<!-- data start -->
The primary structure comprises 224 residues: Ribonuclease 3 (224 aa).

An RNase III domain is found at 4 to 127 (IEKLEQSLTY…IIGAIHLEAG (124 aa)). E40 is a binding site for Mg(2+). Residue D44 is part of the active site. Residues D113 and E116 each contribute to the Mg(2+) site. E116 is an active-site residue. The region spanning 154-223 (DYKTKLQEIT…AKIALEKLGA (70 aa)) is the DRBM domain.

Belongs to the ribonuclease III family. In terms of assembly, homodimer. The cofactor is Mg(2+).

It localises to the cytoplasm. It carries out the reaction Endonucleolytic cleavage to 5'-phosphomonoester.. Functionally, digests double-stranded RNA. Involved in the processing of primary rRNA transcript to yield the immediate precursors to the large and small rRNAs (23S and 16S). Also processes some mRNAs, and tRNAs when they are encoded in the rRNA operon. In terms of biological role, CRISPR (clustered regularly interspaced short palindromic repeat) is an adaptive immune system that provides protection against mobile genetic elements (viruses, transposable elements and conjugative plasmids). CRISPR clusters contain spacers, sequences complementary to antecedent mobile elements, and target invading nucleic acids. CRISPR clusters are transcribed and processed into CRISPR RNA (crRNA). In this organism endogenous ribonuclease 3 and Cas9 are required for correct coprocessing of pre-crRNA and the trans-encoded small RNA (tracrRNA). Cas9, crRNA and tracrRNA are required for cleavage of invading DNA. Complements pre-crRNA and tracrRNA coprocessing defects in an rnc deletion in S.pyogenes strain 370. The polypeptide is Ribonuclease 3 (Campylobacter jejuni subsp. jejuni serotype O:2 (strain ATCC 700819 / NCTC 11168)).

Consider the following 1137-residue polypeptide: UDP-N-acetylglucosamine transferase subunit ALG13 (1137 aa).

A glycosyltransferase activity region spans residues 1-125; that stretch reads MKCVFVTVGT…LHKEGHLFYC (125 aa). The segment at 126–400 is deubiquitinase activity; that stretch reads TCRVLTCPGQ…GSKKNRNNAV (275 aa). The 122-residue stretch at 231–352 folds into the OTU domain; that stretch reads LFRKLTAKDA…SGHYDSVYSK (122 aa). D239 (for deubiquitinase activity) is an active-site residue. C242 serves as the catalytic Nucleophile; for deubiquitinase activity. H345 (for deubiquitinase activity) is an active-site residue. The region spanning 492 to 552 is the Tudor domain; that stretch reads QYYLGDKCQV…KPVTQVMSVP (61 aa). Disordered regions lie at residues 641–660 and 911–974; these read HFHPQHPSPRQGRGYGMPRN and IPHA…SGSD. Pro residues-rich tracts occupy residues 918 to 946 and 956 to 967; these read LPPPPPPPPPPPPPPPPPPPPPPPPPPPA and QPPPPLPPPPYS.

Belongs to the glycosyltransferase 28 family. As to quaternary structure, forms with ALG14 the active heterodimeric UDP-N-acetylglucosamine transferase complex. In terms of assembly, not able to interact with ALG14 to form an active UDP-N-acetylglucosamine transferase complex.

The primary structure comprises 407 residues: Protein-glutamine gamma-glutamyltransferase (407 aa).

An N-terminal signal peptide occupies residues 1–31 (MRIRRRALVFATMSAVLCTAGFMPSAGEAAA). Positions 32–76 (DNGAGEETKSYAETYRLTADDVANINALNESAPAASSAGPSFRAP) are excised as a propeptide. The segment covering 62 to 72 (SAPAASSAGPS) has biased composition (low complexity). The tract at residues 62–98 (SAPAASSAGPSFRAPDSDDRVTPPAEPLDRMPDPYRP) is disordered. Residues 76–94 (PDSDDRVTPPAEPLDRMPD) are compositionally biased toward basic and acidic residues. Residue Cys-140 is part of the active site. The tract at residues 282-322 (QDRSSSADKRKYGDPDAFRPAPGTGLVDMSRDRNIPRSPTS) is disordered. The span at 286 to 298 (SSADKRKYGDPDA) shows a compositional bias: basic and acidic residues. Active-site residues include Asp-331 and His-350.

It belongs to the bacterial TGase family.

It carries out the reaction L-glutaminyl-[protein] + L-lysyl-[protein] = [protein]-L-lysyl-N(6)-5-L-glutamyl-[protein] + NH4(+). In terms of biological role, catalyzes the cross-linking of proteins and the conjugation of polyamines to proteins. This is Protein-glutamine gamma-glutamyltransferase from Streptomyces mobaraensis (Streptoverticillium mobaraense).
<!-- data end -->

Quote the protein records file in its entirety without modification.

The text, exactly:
The primary structure comprises 224 residues: Ribonuclease 3 (224 aa).

An RNase III domain is found at 4 to 127 (IEKLEQSLTY…IIGAIHLEAG (124 aa)). E40 is a binding site for Mg(2+). Residue D44 is part of the active site. Residues D113 and E116 each contribute to the Mg(2+) site. E116 is an active-site residue. The region spanning 154-223 (DYKTKLQEIT…AKIALEKLGA (70 aa)) is the DRBM domain.

Belongs to the ribonuclease III family. In terms of assembly, homodimer. The cofactor is Mg(2+).

It localises to the cytoplasm. It carries out the reaction Endonucleolytic cleavage to 5'-phosphomonoester.. Functionally, digests double-stranded RNA. Involved in the processing of primary rRNA transcript to yield the immediate precursors to the large and small rRNAs (23S and 16S). Also processes some mRNAs, and tRNAs when they are encoded in the rRNA operon. In terms of biological role, CRISPR (clustered regularly interspaced short palindromic repeat) is an adaptive immune system that provides protection against mobile genetic elements (viruses, transposable elements and conjugative plasmids). CRISPR clusters contain spacers, sequences complementary to antecedent mobile elements, and target invading nucleic acids. CRISPR clusters are transcribed and processed into CRISPR RNA (crRNA). In this organism endogenous ribonuclease 3 and Cas9 are required for correct coprocessing of pre-crRNA and the trans-encoded small RNA (tracrRNA). Cas9, crRNA and tracrRNA are required for cleavage of invading DNA. Complements pre-crRNA and tracrRNA coprocessing defects in an rnc deletion in S.pyogenes strain 370. The polypeptide is Ribonuclease 3 (Campylobacter jejuni subsp. jejuni serotype O:2 (strain ATCC 700819 / NCTC 11168)).

Consider the following 1137-residue polypeptide: UDP-N-acetylglucosamine transferase subunit ALG13 (1137 aa).

A glycosyltransferase activity region spans residues 1-125; that stretch reads MKCVFVTVGT…LHKEGHLFYC (125 aa). The segment at 126–400 is deubiquitinase activity; that stretch reads TCRVLTCPGQ…GSKKNRNNAV (275 aa). The 122-residue stretch at 231–352 folds into the OTU domain; that stretch reads LFRKLTAKDA…SGHYDSVYSK (122 aa). D239 (for deubiquitinase activity) is an active-site residue. C242 serves as the catalytic Nucleophile; for deubiquitinase activity. H345 (for deubiquitinase activity) is an active-site residue. The region spanning 492 to 552 is the Tudor domain; that stretch reads QYYLGDKCQV…KPVTQVMSVP (61 aa). Disordered regions lie at residues 641–660 and 911–974; these read HFHPQHPSPRQGRGYGMPRN and IPHA…SGSD. Pro residues-rich tracts occupy residues 918 to 946 and 956 to 967; these read LPPPPPPPPPPPPPPPPPPPPPPPPPPPA and QPPPPLPPPPYS.

Belongs to the glycosyltransferase 28 family. As to quaternary structure, forms with ALG14 the active heterodimeric UDP-N-acetylglucosamine transferase complex. In terms of assembly, not able to interact with ALG14 to form an active UDP-N-acetylglucosamine transferase complex.

The primary structure comprises 407 residues: Protein-glutamine gamma-glutamyltransferase (407 aa).

An N-terminal signal peptide occupies residues 1–31 (MRIRRRALVFATMSAVLCTAGFMPSAGEAAA). Positions 32–76 (DNGAGEETKSYAETYRLTADDVANINALNESAPAASSAGPSFRAP) are excised as a propeptide. The segment covering 62 to 72 (SAPAASSAGPS) has biased composition (low complexity). The tract at residues 62–98 (SAPAASSAGPSFRAPDSDDRVTPPAEPLDRMPDPYRP) is disordered. Residues 76–94 (PDSDDRVTPPAEPLDRMPD) are compositionally biased toward basic and acidic residues. Residue Cys-140 is part of the active site. The tract at residues 282-322 (QDRSSSADKRKYGDPDAFRPAPGTGLVDMSRDRNIPRSPTS) is disordered. The span at 286 to 298 (SSADKRKYGDPDA) shows a compositional bias: basic and acidic residues. Active-site residues include Asp-331 and His-350.

It belongs to the bacterial TGase family.

It carries out the reaction L-glutaminyl-[protein] + L-lysyl-[protein] = [protein]-L-lysyl-N(6)-5-L-glutamyl-[protein] + NH4(+). In terms of biological role, catalyzes the cross-linking of proteins and the conjugation of polyamines to proteins. This is Protein-glutamine gamma-glutamyltransferase from Streptomyces mobaraensis (Streptoverticillium mobaraense).